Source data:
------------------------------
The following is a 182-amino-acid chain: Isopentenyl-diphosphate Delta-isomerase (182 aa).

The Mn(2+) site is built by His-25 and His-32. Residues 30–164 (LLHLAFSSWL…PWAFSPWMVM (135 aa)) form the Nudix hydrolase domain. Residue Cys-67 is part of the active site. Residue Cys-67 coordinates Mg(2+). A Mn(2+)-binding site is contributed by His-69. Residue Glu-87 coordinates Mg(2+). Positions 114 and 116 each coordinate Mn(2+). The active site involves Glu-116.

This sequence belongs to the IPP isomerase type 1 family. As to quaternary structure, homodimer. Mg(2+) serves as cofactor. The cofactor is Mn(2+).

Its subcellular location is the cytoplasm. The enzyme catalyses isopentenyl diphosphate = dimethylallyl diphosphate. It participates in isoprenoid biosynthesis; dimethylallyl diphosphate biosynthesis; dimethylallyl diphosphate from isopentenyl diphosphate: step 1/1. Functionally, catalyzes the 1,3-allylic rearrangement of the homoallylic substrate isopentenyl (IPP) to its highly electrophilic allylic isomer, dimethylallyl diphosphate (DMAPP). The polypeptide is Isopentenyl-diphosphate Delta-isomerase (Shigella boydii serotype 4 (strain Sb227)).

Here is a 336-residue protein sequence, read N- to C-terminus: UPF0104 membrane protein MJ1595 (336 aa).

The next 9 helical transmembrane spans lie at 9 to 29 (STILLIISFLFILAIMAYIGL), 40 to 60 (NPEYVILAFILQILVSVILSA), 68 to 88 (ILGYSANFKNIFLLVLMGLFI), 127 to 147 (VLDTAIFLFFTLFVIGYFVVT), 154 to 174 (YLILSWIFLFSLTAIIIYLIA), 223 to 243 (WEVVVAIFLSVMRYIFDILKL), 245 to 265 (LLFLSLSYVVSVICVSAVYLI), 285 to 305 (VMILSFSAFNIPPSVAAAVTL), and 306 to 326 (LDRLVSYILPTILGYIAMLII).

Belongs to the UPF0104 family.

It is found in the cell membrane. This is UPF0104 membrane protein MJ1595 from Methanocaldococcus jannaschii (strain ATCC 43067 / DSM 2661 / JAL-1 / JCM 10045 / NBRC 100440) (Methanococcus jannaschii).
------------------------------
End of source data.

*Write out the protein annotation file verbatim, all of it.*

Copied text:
The following is a 182-amino-acid chain: Isopentenyl-diphosphate Delta-isomerase (182 aa).

The Mn(2+) site is built by His-25 and His-32. Residues 30–164 (LLHLAFSSWL…PWAFSPWMVM (135 aa)) form the Nudix hydrolase domain. Residue Cys-67 is part of the active site. Residue Cys-67 coordinates Mg(2+). A Mn(2+)-binding site is contributed by His-69. Residue Glu-87 coordinates Mg(2+). Positions 114 and 116 each coordinate Mn(2+). The active site involves Glu-116.

This sequence belongs to the IPP isomerase type 1 family. As to quaternary structure, homodimer. Mg(2+) serves as cofactor. The cofactor is Mn(2+).

Its subcellular location is the cytoplasm. The enzyme catalyses isopentenyl diphosphate = dimethylallyl diphosphate. It participates in isoprenoid biosynthesis; dimethylallyl diphosphate biosynthesis; dimethylallyl diphosphate from isopentenyl diphosphate: step 1/1. Functionally, catalyzes the 1,3-allylic rearrangement of the homoallylic substrate isopentenyl (IPP) to its highly electrophilic allylic isomer, dimethylallyl diphosphate (DMAPP). The polypeptide is Isopentenyl-diphosphate Delta-isomerase (Shigella boydii serotype 4 (strain Sb227)).

Here is a 336-residue protein sequence, read N- to C-terminus: UPF0104 membrane protein MJ1595 (336 aa).

The next 9 helical transmembrane spans lie at 9 to 29 (STILLIISFLFILAIMAYIGL), 40 to 60 (NPEYVILAFILQILVSVILSA), 68 to 88 (ILGYSANFKNIFLLVLMGLFI), 127 to 147 (VLDTAIFLFFTLFVIGYFVVT), 154 to 174 (YLILSWIFLFSLTAIIIYLIA), 223 to 243 (WEVVVAIFLSVMRYIFDILKL), 245 to 265 (LLFLSLSYVVSVICVSAVYLI), 285 to 305 (VMILSFSAFNIPPSVAAAVTL), and 306 to 326 (LDRLVSYILPTILGYIAMLII).

Belongs to the UPF0104 family.

It is found in the cell membrane. This is UPF0104 membrane protein MJ1595 from Methanocaldococcus jannaschii (strain ATCC 43067 / DSM 2661 / JAL-1 / JCM 10045 / NBRC 100440) (Methanococcus jannaschii).